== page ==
A reversal is a change in the direction of a price trend, which can be a positive or negative change against the prevailing trend. On a price chart, reversals undergo a recognizable change in the price structure. A reversal is also referred to as a trend reversal, a rally or a correction.
Reversals often occur in intraday trading and happen rather quickly, but they can also occur over days or weeks of trading. Technical analysts watch for reversal patterns throughout the day, because they can indicate the need for a different trading strategy on the same security or can provide an opportunity to profit. Intraday reversals are often the result of news events and company announcements that change the valuation outlook for a specific stock.
An uptrend, which is a series of higher highs and higher lows, reverses into a downtrend by changing to a series of lower highs and lower lows. A downtrend, which is a series of lower highs and lower lows, reverses into an uptrend by changing to a series of higher highs and higher lows.
By watching the technical charting of a stock’s price, traders can identify when a reversal is occurring. Traders often anticipate a reversal to occur in a stock that has been consecutively reaching new highs or new lows. In technical trading analysis, traders often closely watch the candlestick movements of a stock. In technical analysis, the candlestick represents the stock’s trading price range throughout the day, with the top being its highest price and the bottom being its lowest price. A candlestick chart shows the consecutive movement of the stock’s price throughout the day, with emphasis on its trading range.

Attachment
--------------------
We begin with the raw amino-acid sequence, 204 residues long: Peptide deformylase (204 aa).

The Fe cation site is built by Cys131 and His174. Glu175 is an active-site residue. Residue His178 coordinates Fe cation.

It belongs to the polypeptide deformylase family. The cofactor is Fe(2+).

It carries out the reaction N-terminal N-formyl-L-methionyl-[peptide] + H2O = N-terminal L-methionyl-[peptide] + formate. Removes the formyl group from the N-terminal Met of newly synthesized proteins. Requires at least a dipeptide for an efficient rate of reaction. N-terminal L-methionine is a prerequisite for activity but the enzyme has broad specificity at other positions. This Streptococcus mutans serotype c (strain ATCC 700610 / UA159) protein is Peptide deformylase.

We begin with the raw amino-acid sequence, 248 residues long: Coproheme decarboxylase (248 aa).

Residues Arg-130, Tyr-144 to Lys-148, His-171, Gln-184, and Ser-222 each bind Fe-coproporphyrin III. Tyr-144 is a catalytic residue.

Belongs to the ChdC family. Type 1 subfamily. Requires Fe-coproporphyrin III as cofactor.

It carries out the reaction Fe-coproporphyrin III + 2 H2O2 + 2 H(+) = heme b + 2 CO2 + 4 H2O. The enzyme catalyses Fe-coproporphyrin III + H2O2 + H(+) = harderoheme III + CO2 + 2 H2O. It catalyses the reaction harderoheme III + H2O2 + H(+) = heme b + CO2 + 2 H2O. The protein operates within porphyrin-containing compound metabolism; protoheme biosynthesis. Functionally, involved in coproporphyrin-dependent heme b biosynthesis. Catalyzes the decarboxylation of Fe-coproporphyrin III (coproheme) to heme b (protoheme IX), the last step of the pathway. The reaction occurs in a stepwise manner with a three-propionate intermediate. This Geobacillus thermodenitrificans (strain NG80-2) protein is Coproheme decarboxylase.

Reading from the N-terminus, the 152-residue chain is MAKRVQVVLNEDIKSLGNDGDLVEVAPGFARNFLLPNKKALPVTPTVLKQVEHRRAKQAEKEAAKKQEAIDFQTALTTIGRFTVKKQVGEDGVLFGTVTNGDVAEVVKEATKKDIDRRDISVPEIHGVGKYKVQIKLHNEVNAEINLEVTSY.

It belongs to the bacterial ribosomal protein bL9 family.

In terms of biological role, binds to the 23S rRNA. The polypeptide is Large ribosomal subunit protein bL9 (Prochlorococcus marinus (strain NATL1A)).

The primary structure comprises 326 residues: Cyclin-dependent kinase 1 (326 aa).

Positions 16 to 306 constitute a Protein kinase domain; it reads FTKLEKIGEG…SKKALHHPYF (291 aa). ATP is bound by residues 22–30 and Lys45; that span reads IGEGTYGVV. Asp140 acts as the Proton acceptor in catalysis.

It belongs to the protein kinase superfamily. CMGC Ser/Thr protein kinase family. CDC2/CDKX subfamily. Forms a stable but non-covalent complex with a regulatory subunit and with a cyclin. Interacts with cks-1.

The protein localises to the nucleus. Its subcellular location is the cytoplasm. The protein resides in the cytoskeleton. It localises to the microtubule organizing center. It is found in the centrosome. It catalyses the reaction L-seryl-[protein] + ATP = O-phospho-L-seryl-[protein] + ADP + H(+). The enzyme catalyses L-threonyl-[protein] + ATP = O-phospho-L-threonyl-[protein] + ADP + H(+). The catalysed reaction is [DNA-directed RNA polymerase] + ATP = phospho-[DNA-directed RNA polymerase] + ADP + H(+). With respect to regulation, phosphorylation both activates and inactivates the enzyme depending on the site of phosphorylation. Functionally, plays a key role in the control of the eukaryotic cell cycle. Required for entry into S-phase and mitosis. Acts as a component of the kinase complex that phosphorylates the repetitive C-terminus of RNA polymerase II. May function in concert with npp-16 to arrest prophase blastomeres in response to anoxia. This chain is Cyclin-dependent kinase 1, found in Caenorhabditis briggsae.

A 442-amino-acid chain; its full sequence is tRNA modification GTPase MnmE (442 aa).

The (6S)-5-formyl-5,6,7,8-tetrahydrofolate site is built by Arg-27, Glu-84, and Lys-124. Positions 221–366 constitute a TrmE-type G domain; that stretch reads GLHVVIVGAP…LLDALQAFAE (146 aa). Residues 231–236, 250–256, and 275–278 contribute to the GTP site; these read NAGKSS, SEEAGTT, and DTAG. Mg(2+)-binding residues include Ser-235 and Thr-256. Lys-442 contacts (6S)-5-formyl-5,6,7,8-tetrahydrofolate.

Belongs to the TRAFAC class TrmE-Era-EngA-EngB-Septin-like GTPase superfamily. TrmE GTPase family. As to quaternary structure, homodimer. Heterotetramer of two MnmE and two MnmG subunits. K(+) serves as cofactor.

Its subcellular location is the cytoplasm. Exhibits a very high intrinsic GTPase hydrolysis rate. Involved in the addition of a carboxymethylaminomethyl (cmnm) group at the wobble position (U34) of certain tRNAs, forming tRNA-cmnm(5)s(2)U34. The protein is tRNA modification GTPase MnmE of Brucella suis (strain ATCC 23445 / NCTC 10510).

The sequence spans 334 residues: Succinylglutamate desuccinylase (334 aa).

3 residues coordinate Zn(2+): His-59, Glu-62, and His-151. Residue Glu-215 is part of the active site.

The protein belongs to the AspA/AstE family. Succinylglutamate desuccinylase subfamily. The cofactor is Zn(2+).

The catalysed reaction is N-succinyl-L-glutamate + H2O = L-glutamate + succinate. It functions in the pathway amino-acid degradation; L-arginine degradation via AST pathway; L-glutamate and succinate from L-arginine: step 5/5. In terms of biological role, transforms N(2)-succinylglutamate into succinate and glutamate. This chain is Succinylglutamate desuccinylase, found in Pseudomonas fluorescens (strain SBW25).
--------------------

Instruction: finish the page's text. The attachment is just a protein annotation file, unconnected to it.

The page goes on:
Technical analysts often use charting channels to detect potential reversals at resistance and support levels. Bollinger Band channels are one of the most common charting patterns used for following a security’s potential for a reversal over time.
An example of a trading strategy for a stock reversal to the downside could occur when a technical analyst holds stock ABC and notices a reversal pattern in the candlestick charts. Technical analysts typically consider a reversal trading pattern reliable to trade upon after five to 10 consecutively lower candlestick patterns trading within approximately a five-minute timeframe. When this occurs, a trader seeking to profit on a reversal to the downside could close his existing long position and assume a short position, to capitalize on the downward movement of the stock's price.
Given the opposite trading scenario, a technical analyst seeking to profit from a reversal to the upside would initiate the opposite strategy. If the trader sees adequate consecutive candlestick pattern movement to the upside after the stock’s price has been trending downward, the trader may assume a reversal and could then enter into long positions to benefit from the rising prices, and close out short positions to stop the investment from incurring further losses.
When using trading channels to detect reversals, a trader will often trade ahead of a reversal in speculation. In a Bollinger Band trading pattern, a trader may seek to place customized orders to buy or sell securities at a prespecified price at both resistance and support levels.